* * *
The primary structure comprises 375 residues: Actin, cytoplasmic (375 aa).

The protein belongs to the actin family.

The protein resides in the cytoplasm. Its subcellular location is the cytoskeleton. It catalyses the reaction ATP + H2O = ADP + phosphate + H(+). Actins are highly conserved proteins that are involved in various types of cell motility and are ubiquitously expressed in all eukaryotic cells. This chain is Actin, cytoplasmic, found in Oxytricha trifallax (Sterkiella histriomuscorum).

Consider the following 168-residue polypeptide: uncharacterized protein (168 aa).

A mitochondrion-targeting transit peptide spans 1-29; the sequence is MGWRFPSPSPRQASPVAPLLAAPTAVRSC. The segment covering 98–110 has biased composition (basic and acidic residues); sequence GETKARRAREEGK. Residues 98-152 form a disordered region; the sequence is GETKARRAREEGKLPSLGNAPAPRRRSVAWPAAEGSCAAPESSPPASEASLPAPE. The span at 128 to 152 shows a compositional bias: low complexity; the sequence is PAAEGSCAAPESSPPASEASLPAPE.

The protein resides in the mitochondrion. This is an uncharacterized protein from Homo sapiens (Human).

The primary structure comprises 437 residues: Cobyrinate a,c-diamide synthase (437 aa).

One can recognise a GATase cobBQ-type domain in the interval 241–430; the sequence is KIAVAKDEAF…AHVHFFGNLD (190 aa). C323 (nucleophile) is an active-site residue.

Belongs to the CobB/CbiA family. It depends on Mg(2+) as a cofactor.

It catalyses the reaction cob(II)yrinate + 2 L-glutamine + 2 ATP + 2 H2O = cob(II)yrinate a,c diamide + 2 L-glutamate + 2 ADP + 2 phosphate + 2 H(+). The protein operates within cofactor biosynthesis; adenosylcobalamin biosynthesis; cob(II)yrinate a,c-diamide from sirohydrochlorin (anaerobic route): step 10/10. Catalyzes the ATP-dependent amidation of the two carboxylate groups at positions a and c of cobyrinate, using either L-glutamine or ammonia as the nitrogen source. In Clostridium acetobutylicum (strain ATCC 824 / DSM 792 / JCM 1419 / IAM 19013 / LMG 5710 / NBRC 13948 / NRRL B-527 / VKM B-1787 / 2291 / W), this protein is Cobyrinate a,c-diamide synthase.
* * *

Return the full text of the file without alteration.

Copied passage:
The primary structure comprises 375 residues: Actin, cytoplasmic (375 aa).

The protein belongs to the actin family.

The protein resides in the cytoplasm. Its subcellular location is the cytoskeleton. It catalyses the reaction ATP + H2O = ADP + phosphate + H(+). Actins are highly conserved proteins that are involved in various types of cell motility and are ubiquitously expressed in all eukaryotic cells. This chain is Actin, cytoplasmic, found in Oxytricha trifallax (Sterkiella histriomuscorum).

Consider the following 168-residue polypeptide: uncharacterized protein (168 aa).

A mitochondrion-targeting transit peptide spans 1-29; the sequence is MGWRFPSPSPRQASPVAPLLAAPTAVRSC. The segment covering 98–110 has biased composition (basic and acidic residues); sequence GETKARRAREEGK. Residues 98-152 form a disordered region; the sequence is GETKARRAREEGKLPSLGNAPAPRRRSVAWPAAEGSCAAPESSPPASEASLPAPE. The span at 128 to 152 shows a compositional bias: low complexity; the sequence is PAAEGSCAAPESSPPASEASLPAPE.

The protein resides in the mitochondrion. This is an uncharacterized protein from Homo sapiens (Human).

The primary structure comprises 437 residues: Cobyrinate a,c-diamide synthase (437 aa).

One can recognise a GATase cobBQ-type domain in the interval 241–430; the sequence is KIAVAKDEAF…AHVHFFGNLD (190 aa). C323 (nucleophile) is an active-site residue.

Belongs to the CobB/CbiA family. It depends on Mg(2+) as a cofactor.

It catalyses the reaction cob(II)yrinate + 2 L-glutamine + 2 ATP + 2 H2O = cob(II)yrinate a,c diamide + 2 L-glutamate + 2 ADP + 2 phosphate + 2 H(+). The protein operates within cofactor biosynthesis; adenosylcobalamin biosynthesis; cob(II)yrinate a,c-diamide from sirohydrochlorin (anaerobic route): step 10/10. Catalyzes the ATP-dependent amidation of the two carboxylate groups at positions a and c of cobyrinate, using either L-glutamine or ammonia as the nitrogen source. In Clostridium acetobutylicum (strain ATCC 824 / DSM 792 / JCM 1419 / IAM 19013 / LMG 5710 / NBRC 13948 / NRRL B-527 / VKM B-1787 / 2291 / W), this protein is Cobyrinate a,c-diamide synthase.